Lastly, a point where it would be difficult to compromise would be the RAM. That’s because for a 2019 smartphone, the Pixel 3 and Pixel 3 XL already have a limited amount of it. At 4GB for the base models, it would be difficult to imagine the Pixel 3a and Pixel 3a XL to have even less than that.
Mixed Bag for Hardware
One place where the current mid-range king in the Pocophone cut costs is the build quality. Instead of what’s currently on trend which is glass, they’re made out of hardened polycarbonate. That’s the fancy term for plastic. It’s expected that the new Pixels cut the same corners. This move alone can help bring its costs down by a lot. So this rumour is likely true if they’re really aiming for the $400 to $500 markers and not just the $750 consolation prices that the iPhone XR and Galaxy S10e, the budget versions of Apple’s and Samsung’s flagships.
Part of the phone that has conflicting reports is the screen. If we are to look at the discussions of past smartphones, it’s without a doubt a contentious subject. The iPhone XR, for example, has been heavily criticized for using LCD instead of the current generation of smartphone screens which are OLED.
Some pundits are claiming that the Pixel 3a and Pixel 3a XL will make this same sacrifice but there are also some that make the claim that they’re going to go the other way and go with OLEDs.
What seems for sure though, is that it’s going to at least a 1080p resolution which is a step up from the controversial iPhone XR’s 800p resolution. So, whether OLED or LCD, you’re at least sure to have at least 440ppi which should be crisp for the rumoured 5.56-inch Pixel 3a and the 6.0-inch XL version.
Class-Leading Camera as Always
More than anything, Google Pixels have always been camera champs since the very first iteration. These new versions should also be the same because it’ll come equipped with the same camera hardware that the current flagship-grade Pixel 3 and Pixel 3 XL are currently sporting. Essentially, you’ll have cameras that you can find on $1,000 phones on these budget models. For a lot of buyers, this should be a compelling feature.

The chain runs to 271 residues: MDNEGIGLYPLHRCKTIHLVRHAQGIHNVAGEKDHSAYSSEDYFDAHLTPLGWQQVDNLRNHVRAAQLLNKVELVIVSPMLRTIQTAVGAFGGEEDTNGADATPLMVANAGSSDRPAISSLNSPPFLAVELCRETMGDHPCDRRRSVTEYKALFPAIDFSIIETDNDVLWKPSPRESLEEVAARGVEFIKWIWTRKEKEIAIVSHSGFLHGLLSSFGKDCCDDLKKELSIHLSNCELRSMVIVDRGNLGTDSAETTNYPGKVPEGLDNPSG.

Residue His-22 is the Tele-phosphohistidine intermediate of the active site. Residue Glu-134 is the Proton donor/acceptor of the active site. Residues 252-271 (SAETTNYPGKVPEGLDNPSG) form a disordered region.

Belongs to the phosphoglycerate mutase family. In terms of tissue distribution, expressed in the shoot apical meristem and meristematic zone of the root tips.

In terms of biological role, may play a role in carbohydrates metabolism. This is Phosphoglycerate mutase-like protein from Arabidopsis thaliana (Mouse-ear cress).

The question, however, is that the camera performance of the current generation Pixels is largely attributed to the software A.I. More than the camera hardware, therefore, the imaging relies a lot on the processing power. It’s interesting to see if the rumoured chipsets such as the Snapdragon 670 for the base Pixel 3a or the Snapdragon 710 for Pixel 3a XL are going to be able to produce similar results with the same hardware.
Exciting Time for Mid-range Smartphones
Whatever the case for the new Pixels, it cannot be denied that these are exciting times for the mid-range segment. Google’s foray into it will be, at least for consumers, a welcome development.
If it all goes according to Google’s plan, the capable chipsets should be enough to tide over moderate users, the build quality should be good enough for most people, and the camera-quality should be more than enough even for even power-users. It should appeal to a wider audience. If that happens, Google shouldn’t have trouble moving these new smartphones.